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10 Weeks Pregnant

10-weeks-baby

Image: Fetal Development At 10 Weeks

From her little webbed toes to her tiny webbed fingers, your baby is likely to be moving around quite a lot inside you! Most mums don’t feel this until around week 16 though, so you still have that to look forward to.

Your baby is now about 2.3 in length and can even pee. And even though you are still not showing much yet, your little one has grown a remarkable amount in the last few weeks. The tail has now disappeared, and your baby has taste and tooth buds. The brain is developing rapidly, with nearly a quarter of a million neurons produced every minute. Wow. Even though genitalia will not be apparent externally until next week, in male babies the production of testosterone will have begun.

You may have gained a bit of weight at this time but don’t worry – it’s normal, although most weight gain takes place in the second and third trimesters. Remember to keep drinking a lot of water to stay hydrated. It also helps to eat water-rich foods such as melon.

If you haven’t had it already, you’ll be offered your booking appointment around this time. Here you can discuss with your midwife any plans for antenatal care and the birth. Don’t worry if you haven’t decided on these things yet, it’s just helpful to start thinking and getting information at this point.
 
Why am I so moody?
Many women experience a lot of mood swings at this point. Often this settles down in the second trimester when your placenta takes over hormone production for the baby, but even then you will probably find that emotions run higher throughout your pregnancy and especially towards the end. This is likely to be a mixture of hormones, fatigue and the range of feelings you may have about approaching parenthood.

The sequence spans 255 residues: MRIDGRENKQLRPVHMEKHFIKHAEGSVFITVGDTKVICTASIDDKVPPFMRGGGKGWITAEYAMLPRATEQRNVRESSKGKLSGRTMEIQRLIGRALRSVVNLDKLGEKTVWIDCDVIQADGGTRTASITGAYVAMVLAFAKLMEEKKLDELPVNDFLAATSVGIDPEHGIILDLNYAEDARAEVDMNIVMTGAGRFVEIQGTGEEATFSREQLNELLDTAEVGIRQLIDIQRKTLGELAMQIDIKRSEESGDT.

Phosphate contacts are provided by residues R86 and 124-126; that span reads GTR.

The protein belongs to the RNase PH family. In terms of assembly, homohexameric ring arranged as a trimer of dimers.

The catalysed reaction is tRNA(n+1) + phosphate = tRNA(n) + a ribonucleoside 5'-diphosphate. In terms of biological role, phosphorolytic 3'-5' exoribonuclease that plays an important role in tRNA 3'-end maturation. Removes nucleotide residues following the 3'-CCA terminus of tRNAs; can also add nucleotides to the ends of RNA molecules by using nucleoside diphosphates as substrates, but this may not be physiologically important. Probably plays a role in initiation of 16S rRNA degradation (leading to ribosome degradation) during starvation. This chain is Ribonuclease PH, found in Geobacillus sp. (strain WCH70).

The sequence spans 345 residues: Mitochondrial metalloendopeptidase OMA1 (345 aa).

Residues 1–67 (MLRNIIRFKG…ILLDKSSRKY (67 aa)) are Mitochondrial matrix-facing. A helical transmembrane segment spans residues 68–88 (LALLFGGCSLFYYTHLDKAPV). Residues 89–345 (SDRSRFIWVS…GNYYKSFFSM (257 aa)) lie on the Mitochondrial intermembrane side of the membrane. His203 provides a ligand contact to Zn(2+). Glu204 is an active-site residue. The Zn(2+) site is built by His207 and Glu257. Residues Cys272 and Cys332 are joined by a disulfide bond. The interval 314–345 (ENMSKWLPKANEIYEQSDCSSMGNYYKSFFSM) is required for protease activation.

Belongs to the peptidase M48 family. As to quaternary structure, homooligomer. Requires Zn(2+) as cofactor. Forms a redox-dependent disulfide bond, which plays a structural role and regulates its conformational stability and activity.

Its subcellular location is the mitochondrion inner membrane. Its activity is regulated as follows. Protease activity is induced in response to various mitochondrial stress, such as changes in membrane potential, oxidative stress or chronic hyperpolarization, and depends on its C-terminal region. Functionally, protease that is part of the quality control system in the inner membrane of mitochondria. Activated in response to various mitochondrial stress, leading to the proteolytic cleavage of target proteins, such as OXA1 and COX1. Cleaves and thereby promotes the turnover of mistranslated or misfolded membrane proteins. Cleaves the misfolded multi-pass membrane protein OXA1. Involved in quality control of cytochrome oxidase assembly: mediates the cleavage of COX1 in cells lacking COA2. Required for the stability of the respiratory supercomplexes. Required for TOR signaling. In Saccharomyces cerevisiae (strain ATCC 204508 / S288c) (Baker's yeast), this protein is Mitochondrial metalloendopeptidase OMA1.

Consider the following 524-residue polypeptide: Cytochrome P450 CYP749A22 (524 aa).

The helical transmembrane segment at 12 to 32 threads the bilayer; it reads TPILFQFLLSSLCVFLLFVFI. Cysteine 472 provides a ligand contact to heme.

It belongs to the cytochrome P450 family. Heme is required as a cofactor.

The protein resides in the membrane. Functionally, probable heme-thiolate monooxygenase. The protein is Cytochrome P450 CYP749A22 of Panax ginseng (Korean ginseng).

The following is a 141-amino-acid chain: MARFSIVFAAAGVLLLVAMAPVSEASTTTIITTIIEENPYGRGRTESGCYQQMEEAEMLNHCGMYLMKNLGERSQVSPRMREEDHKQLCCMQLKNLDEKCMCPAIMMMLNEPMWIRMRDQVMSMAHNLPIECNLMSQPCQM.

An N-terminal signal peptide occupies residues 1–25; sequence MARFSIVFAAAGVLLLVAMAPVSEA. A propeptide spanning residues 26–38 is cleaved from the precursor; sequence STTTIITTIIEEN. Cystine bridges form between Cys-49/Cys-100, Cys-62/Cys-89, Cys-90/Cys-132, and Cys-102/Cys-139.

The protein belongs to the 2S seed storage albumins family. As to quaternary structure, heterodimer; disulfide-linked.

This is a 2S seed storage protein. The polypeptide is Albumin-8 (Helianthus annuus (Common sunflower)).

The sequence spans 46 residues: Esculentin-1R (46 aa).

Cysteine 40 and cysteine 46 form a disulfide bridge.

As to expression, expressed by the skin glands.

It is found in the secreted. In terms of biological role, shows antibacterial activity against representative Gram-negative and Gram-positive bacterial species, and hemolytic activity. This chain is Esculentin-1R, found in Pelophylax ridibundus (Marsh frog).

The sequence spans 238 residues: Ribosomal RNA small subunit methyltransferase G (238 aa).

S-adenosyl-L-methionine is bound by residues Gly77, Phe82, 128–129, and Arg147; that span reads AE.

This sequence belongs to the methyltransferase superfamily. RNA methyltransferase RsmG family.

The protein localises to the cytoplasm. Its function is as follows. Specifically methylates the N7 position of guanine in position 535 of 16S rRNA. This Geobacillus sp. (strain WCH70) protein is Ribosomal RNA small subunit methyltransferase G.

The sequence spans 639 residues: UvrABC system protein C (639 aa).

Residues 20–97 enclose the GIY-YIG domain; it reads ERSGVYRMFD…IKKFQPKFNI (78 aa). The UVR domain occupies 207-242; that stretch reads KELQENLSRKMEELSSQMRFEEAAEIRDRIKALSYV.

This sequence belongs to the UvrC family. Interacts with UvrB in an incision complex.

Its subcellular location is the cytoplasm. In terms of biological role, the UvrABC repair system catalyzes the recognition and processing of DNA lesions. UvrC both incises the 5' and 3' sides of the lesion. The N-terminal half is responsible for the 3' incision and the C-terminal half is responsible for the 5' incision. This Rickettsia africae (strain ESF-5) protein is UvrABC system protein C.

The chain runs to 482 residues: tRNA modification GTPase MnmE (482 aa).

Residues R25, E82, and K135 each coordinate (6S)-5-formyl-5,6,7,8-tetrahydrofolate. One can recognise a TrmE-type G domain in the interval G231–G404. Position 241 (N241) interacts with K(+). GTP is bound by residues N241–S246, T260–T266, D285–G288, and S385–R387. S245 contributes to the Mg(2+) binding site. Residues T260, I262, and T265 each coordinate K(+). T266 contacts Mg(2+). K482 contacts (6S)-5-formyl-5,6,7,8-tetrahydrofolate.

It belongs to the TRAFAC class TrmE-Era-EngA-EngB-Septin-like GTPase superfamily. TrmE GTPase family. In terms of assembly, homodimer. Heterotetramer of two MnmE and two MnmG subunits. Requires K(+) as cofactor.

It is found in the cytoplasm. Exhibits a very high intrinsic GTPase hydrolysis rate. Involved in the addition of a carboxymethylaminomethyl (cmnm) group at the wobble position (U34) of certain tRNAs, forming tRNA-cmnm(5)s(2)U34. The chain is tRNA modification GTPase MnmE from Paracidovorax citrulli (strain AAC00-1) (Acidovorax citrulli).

For example many women worry about finances, their relationship with their partner, and how the new arrival might affect any other children they have. These days, there is so much advice on pregnancy and child-rearing out there that mums-to-be can sometimes feel guilty and overwhelmed – wondering if they can measure up.

You probably aren’t exercising as much as you normally do as you may be feeling tired and nauseous. Your body is expanding to accommodate your baby and you may be feeling less attractive, or worry that your partner doesn’t admire you as much as normal.

This is the time to try to curl up on the sofa in front of a good movie and relax. It may seem like there is a perfect way to do everything but you must remember that one of the most important aspects of pregnancy care is self-care. This means plenty of rest and being easy on yourself. Perhaps now would be a good time to have a chat with your partner about how you’re both feeling. Remember, he can’t help if he doesn’t know what you’re going through.

Above all, try to keep in mind that what you’re experiencing is normal, and it will all be worth it come delivery day!
 
I’m experiencing so much indigestion – help!
Sadly, indigestion is all too common in pregnancy – in fact research shows up to 80% of pregnant women experience it. It manifests as discomfort or pain in the upper abdominal area and symptoms include: